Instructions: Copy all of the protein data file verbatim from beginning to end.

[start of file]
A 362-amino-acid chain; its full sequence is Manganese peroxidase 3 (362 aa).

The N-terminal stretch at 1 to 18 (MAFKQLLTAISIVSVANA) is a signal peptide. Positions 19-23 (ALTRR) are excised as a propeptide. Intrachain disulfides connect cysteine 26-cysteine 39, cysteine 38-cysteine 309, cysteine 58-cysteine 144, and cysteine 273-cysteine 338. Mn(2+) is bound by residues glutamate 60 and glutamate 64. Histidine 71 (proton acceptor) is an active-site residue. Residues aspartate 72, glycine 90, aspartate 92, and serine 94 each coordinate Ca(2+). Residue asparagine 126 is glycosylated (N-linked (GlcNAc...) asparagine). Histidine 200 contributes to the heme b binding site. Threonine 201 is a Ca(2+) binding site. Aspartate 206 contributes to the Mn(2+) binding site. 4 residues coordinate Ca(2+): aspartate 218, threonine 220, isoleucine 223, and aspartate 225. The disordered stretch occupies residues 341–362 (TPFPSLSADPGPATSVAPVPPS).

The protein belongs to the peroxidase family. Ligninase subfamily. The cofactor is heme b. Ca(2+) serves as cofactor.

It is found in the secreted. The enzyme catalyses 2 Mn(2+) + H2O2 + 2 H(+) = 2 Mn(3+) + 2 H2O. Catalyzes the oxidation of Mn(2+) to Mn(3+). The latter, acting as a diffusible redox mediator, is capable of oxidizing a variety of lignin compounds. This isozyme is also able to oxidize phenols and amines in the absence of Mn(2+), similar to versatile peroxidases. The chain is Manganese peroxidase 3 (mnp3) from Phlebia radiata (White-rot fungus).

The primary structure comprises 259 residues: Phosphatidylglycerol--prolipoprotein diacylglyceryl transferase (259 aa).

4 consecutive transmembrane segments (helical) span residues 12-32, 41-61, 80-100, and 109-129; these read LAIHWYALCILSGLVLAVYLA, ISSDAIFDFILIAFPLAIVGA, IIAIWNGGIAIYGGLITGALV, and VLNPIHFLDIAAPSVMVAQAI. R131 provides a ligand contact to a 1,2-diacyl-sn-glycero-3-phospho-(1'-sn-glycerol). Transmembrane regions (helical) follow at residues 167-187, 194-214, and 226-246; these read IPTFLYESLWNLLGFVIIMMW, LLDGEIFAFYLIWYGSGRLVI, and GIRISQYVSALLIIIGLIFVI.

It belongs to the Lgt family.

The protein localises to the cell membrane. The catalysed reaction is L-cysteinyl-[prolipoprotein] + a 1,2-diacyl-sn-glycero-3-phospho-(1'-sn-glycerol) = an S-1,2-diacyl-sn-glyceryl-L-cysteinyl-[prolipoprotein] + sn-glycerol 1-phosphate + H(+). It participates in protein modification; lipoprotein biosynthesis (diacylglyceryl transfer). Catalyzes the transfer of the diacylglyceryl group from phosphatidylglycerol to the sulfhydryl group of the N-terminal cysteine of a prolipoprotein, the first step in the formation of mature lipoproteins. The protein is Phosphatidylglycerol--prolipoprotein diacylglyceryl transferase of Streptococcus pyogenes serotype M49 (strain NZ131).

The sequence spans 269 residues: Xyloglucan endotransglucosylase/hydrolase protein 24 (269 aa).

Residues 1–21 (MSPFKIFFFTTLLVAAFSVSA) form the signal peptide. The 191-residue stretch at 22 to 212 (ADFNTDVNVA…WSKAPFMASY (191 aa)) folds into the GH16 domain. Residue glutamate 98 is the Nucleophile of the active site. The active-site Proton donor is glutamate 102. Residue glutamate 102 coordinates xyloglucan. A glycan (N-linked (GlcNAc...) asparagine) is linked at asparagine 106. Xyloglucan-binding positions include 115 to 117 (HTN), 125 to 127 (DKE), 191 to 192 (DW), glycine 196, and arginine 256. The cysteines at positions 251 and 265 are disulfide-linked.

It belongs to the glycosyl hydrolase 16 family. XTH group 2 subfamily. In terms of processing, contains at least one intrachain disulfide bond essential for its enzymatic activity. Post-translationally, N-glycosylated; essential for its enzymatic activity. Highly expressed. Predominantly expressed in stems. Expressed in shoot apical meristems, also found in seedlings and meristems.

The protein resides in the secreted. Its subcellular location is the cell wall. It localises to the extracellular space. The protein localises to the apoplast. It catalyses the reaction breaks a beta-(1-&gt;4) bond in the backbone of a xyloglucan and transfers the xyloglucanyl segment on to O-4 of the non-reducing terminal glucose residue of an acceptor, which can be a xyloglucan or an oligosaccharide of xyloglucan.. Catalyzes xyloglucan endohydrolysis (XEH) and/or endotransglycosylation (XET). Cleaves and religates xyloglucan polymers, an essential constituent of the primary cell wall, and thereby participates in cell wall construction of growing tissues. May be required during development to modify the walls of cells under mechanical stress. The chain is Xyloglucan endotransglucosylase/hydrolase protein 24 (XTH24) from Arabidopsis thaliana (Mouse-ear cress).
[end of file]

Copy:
A 362-amino-acid chain; its full sequence is Manganese peroxidase 3 (362 aa).

The N-terminal stretch at 1 to 18 (MAFKQLLTAISIVSVANA) is a signal peptide. Positions 19-23 (ALTRR) are excised as a propeptide. Intrachain disulfides connect cysteine 26-cysteine 39, cysteine 38-cysteine 309, cysteine 58-cysteine 144, and cysteine 273-cysteine 338. Mn(2+) is bound by residues glutamate 60 and glutamate 64. Histidine 71 (proton acceptor) is an active-site residue. Residues aspartate 72, glycine 90, aspartate 92, and serine 94 each coordinate Ca(2+). Residue asparagine 126 is glycosylated (N-linked (GlcNAc...) asparagine). Histidine 200 contributes to the heme b binding site. Threonine 201 is a Ca(2+) binding site. Aspartate 206 contributes to the Mn(2+) binding site. 4 residues coordinate Ca(2+): aspartate 218, threonine 220, isoleucine 223, and aspartate 225. The disordered stretch occupies residues 341–362 (TPFPSLSADPGPATSVAPVPPS).

The protein belongs to the peroxidase family. Ligninase subfamily. The cofactor is heme b. Ca(2+) serves as cofactor.

It is found in the secreted. The enzyme catalyses 2 Mn(2+) + H2O2 + 2 H(+) = 2 Mn(3+) + 2 H2O. Catalyzes the oxidation of Mn(2+) to Mn(3+). The latter, acting as a diffusible redox mediator, is capable of oxidizing a variety of lignin compounds. This isozyme is also able to oxidize phenols and amines in the absence of Mn(2+), similar to versatile peroxidases. The chain is Manganese peroxidase 3 (mnp3) from Phlebia radiata (White-rot fungus).

The primary structure comprises 259 residues: Phosphatidylglycerol--prolipoprotein diacylglyceryl transferase (259 aa).

4 consecutive transmembrane segments (helical) span residues 12-32, 41-61, 80-100, and 109-129; these read LAIHWYALCILSGLVLAVYLA, ISSDAIFDFILIAFPLAIVGA, IIAIWNGGIAIYGGLITGALV, and VLNPIHFLDIAAPSVMVAQAI. R131 provides a ligand contact to a 1,2-diacyl-sn-glycero-3-phospho-(1'-sn-glycerol). Transmembrane regions (helical) follow at residues 167-187, 194-214, and 226-246; these read IPTFLYESLWNLLGFVIIMMW, LLDGEIFAFYLIWYGSGRLVI, and GIRISQYVSALLIIIGLIFVI.

It belongs to the Lgt family.

The protein localises to the cell membrane. The catalysed reaction is L-cysteinyl-[prolipoprotein] + a 1,2-diacyl-sn-glycero-3-phospho-(1'-sn-glycerol) = an S-1,2-diacyl-sn-glyceryl-L-cysteinyl-[prolipoprotein] + sn-glycerol 1-phosphate + H(+). It participates in protein modification; lipoprotein biosynthesis (diacylglyceryl transfer). Catalyzes the transfer of the diacylglyceryl group from phosphatidylglycerol to the sulfhydryl group of the N-terminal cysteine of a prolipoprotein, the first step in the formation of mature lipoproteins. The protein is Phosphatidylglycerol--prolipoprotein diacylglyceryl transferase of Streptococcus pyogenes serotype M49 (strain NZ131).

The sequence spans 269 residues: Xyloglucan endotransglucosylase/hydrolase protein 24 (269 aa).

Residues 1–21 (MSPFKIFFFTTLLVAAFSVSA) form the signal peptide. The 191-residue stretch at 22 to 212 (ADFNTDVNVA…WSKAPFMASY (191 aa)) folds into the GH16 domain. Residue glutamate 98 is the Nucleophile of the active site. The active-site Proton donor is glutamate 102. Residue glutamate 102 coordinates xyloglucan. A glycan (N-linked (GlcNAc...) asparagine) is linked at asparagine 106. Xyloglucan-binding positions include 115 to 117 (HTN), 125 to 127 (DKE), 191 to 192 (DW), glycine 196, and arginine 256. The cysteines at positions 251 and 265 are disulfide-linked.

It belongs to the glycosyl hydrolase 16 family. XTH group 2 subfamily. In terms of processing, contains at least one intrachain disulfide bond essential for its enzymatic activity. Post-translationally, N-glycosylated; essential for its enzymatic activity. Highly expressed. Predominantly expressed in stems. Expressed in shoot apical meristems, also found in seedlings and meristems.

The protein resides in the secreted. Its subcellular location is the cell wall. It localises to the extracellular space. The protein localises to the apoplast. It catalyses the reaction breaks a beta-(1-&gt;4) bond in the backbone of a xyloglucan and transfers the xyloglucanyl segment on to O-4 of the non-reducing terminal glucose residue of an acceptor, which can be a xyloglucan or an oligosaccharide of xyloglucan.. Catalyzes xyloglucan endohydrolysis (XEH) and/or endotransglycosylation (XET). Cleaves and religates xyloglucan polymers, an essential constituent of the primary cell wall, and thereby participates in cell wall construction of growing tissues. May be required during development to modify the walls of cells under mechanical stress. The chain is Xyloglucan endotransglucosylase/hydrolase protein 24 (XTH24) from Arabidopsis thaliana (Mouse-ear cress).